Keep up with Armagh i

Mercury Rising! Armagh Observatory advises of rare chance to glimpse planet

Armagh Observatory has today advised the public that the first two weeks of January will provide a rare opportunity to observe the planet Mercury, the smallest and fastest-moving planet in the solar system.

Mercury revolves around the Sun in an elliptical orbit with a period of just 88 days and at an average distance from the Sun of approximately 58 million kilometres.

Because this is much less than the average distance of Earth from the Sun, Mercury never strays far from the Sun in the sky.

It is always difficult to find in the morning or evening twilight, even when at its greatest angular distance from the Sun.

This year, however, Mercury occupies the same patch of sky, in nearly exactly the same direction, as its much brighter neighbour Venus.

The brighter planet, which is easily visible to the unaided eye given clear skies, is a celestial signpost to help find the elusive and much fainter Mercury.  Such close alignments of these two inner planets on the sky are quite rare, occurring on average just once every five years or so.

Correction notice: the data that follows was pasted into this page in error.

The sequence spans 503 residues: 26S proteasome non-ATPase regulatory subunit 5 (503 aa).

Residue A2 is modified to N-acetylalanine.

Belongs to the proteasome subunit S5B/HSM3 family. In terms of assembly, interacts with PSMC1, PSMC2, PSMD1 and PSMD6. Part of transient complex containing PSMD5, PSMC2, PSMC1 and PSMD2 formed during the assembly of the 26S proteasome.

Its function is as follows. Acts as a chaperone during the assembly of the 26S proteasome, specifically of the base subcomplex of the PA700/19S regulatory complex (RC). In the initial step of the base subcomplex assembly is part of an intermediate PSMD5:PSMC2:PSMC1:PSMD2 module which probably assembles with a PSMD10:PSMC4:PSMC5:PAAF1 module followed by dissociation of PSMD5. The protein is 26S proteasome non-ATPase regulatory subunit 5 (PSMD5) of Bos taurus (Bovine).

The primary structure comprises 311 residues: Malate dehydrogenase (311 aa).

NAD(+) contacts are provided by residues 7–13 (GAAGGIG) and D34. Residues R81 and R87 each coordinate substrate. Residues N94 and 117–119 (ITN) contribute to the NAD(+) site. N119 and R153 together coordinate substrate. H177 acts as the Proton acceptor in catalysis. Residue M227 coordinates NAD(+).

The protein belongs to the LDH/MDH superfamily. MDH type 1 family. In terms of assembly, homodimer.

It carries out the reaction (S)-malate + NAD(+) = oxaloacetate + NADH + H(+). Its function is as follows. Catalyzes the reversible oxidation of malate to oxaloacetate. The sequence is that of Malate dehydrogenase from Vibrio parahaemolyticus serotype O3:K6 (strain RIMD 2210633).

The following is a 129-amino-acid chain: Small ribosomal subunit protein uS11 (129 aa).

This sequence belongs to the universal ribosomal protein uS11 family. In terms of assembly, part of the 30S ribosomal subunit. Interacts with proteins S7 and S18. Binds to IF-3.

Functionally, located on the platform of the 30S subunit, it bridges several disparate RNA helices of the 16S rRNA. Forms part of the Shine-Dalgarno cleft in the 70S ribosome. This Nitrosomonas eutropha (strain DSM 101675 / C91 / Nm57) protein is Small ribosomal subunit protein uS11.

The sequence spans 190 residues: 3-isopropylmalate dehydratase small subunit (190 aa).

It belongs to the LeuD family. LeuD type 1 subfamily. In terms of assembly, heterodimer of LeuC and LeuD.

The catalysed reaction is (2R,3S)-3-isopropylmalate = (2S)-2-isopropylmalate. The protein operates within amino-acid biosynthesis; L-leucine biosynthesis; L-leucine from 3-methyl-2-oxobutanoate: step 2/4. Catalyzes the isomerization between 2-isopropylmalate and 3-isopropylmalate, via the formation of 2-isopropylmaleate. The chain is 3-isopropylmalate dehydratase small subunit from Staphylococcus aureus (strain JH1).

With good weather, that is, a clear, cloudless view of the horizon towards the southwest after sunset, then the two planets can be seen together in the evening twilight between approximately 4.30pm and 5.00pm.

In order to find Mercury, first identify the bright evening star Venus.  Then, preferably using a pair of binoculars, look at Venus.

Mercury should be visible in the same field of view, within a degree or so of Venus.

Read more news:

Anger at ‘reckless’ burning of car between school and chapel

Nursing home plans refused over bat protection concerns

Second fire at industrial plant in as many weeks

Man suffers burns after county Armagh shed fire

Police confirm missing Brittany located ‘safe and well’

Man remanded in custody after serious New Year’s Day assault

Newtown and Armagh crews deal with living room blaze

Armagh petrol and diesel prices at four year low – and better to come!

Sign Up To Our Newsletter

Most read today

More in News